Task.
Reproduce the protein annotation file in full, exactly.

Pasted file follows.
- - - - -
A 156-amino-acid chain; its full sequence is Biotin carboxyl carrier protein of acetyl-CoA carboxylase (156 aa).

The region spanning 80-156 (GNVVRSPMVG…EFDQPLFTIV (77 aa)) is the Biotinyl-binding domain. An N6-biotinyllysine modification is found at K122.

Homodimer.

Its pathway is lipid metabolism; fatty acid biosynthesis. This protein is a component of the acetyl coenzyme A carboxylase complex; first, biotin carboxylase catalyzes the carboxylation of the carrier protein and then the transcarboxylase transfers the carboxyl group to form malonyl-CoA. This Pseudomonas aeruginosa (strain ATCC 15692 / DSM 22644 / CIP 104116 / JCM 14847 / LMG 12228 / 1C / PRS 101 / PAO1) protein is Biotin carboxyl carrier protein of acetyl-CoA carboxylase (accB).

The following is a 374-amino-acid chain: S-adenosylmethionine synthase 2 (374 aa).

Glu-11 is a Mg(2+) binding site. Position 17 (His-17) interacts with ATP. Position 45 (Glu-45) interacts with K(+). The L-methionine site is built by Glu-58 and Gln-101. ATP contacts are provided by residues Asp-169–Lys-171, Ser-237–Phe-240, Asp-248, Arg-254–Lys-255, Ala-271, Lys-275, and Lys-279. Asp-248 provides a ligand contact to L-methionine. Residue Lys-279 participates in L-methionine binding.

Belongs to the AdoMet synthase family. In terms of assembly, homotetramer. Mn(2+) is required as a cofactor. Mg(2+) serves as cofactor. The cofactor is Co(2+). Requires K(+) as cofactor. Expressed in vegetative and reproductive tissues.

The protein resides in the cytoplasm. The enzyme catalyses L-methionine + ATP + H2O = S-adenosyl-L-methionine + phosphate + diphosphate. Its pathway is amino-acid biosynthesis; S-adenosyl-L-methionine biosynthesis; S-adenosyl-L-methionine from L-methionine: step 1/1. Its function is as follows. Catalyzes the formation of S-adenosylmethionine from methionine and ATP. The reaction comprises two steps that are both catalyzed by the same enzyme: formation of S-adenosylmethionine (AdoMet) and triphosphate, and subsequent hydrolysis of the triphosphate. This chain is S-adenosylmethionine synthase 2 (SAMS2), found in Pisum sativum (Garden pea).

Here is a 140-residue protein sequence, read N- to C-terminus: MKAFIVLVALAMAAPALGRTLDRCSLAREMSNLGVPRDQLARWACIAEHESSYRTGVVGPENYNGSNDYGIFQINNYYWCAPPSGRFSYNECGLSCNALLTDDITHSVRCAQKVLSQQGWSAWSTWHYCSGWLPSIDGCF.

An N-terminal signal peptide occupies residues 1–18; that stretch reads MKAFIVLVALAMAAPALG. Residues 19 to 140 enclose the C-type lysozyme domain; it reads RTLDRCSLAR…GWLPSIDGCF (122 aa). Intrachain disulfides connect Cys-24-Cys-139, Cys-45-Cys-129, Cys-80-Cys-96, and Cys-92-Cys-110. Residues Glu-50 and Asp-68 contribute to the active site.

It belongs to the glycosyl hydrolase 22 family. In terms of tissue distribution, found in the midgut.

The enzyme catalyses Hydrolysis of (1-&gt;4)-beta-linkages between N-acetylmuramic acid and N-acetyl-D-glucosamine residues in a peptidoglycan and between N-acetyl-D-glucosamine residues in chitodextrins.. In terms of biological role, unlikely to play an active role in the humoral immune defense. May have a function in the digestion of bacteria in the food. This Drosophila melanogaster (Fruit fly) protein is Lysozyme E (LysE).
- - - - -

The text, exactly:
A 156-amino-acid chain; its full sequence is Biotin carboxyl carrier protein of acetyl-CoA carboxylase (156 aa).

The region spanning 80-156 (GNVVRSPMVG…EFDQPLFTIV (77 aa)) is the Biotinyl-binding domain. An N6-biotinyllysine modification is found at K122.

Homodimer.

Its pathway is lipid metabolism; fatty acid biosynthesis. This protein is a component of the acetyl coenzyme A carboxylase complex; first, biotin carboxylase catalyzes the carboxylation of the carrier protein and then the transcarboxylase transfers the carboxyl group to form malonyl-CoA. This Pseudomonas aeruginosa (strain ATCC 15692 / DSM 22644 / CIP 104116 / JCM 14847 / LMG 12228 / 1C / PRS 101 / PAO1) protein is Biotin carboxyl carrier protein of acetyl-CoA carboxylase (accB).

The following is a 374-amino-acid chain: S-adenosylmethionine synthase 2 (374 aa).

Glu-11 is a Mg(2+) binding site. Position 17 (His-17) interacts with ATP. Position 45 (Glu-45) interacts with K(+). The L-methionine site is built by Glu-58 and Gln-101. ATP contacts are provided by residues Asp-169–Lys-171, Ser-237–Phe-240, Asp-248, Arg-254–Lys-255, Ala-271, Lys-275, and Lys-279. Asp-248 provides a ligand contact to L-methionine. Residue Lys-279 participates in L-methionine binding.

Belongs to the AdoMet synthase family. In terms of assembly, homotetramer. Mn(2+) is required as a cofactor. Mg(2+) serves as cofactor. The cofactor is Co(2+). Requires K(+) as cofactor. Expressed in vegetative and reproductive tissues.

The protein resides in the cytoplasm. The enzyme catalyses L-methionine + ATP + H2O = S-adenosyl-L-methionine + phosphate + diphosphate. Its pathway is amino-acid biosynthesis; S-adenosyl-L-methionine biosynthesis; S-adenosyl-L-methionine from L-methionine: step 1/1. Its function is as follows. Catalyzes the formation of S-adenosylmethionine from methionine and ATP. The reaction comprises two steps that are both catalyzed by the same enzyme: formation of S-adenosylmethionine (AdoMet) and triphosphate, and subsequent hydrolysis of the triphosphate. This chain is S-adenosylmethionine synthase 2 (SAMS2), found in Pisum sativum (Garden pea).

Here is a 140-residue protein sequence, read N- to C-terminus: MKAFIVLVALAMAAPALGRTLDRCSLAREMSNLGVPRDQLARWACIAEHESSYRTGVVGPENYNGSNDYGIFQINNYYWCAPPSGRFSYNECGLSCNALLTDDITHSVRCAQKVLSQQGWSAWSTWHYCSGWLPSIDGCF.

An N-terminal signal peptide occupies residues 1–18; that stretch reads MKAFIVLVALAMAAPALG. Residues 19 to 140 enclose the C-type lysozyme domain; it reads RTLDRCSLAR…GWLPSIDGCF (122 aa). Intrachain disulfides connect Cys-24-Cys-139, Cys-45-Cys-129, Cys-80-Cys-96, and Cys-92-Cys-110. Residues Glu-50 and Asp-68 contribute to the active site.

It belongs to the glycosyl hydrolase 22 family. In terms of tissue distribution, found in the midgut.

The enzyme catalyses Hydrolysis of (1-&gt;4)-beta-linkages between N-acetylmuramic acid and N-acetyl-D-glucosamine residues in a peptidoglycan and between N-acetyl-D-glucosamine residues in chitodextrins.. In terms of biological role, unlikely to play an active role in the humoral immune defense. May have a function in the digestion of bacteria in the food. This Drosophila melanogaster (Fruit fly) protein is Lysozyme E (LysE).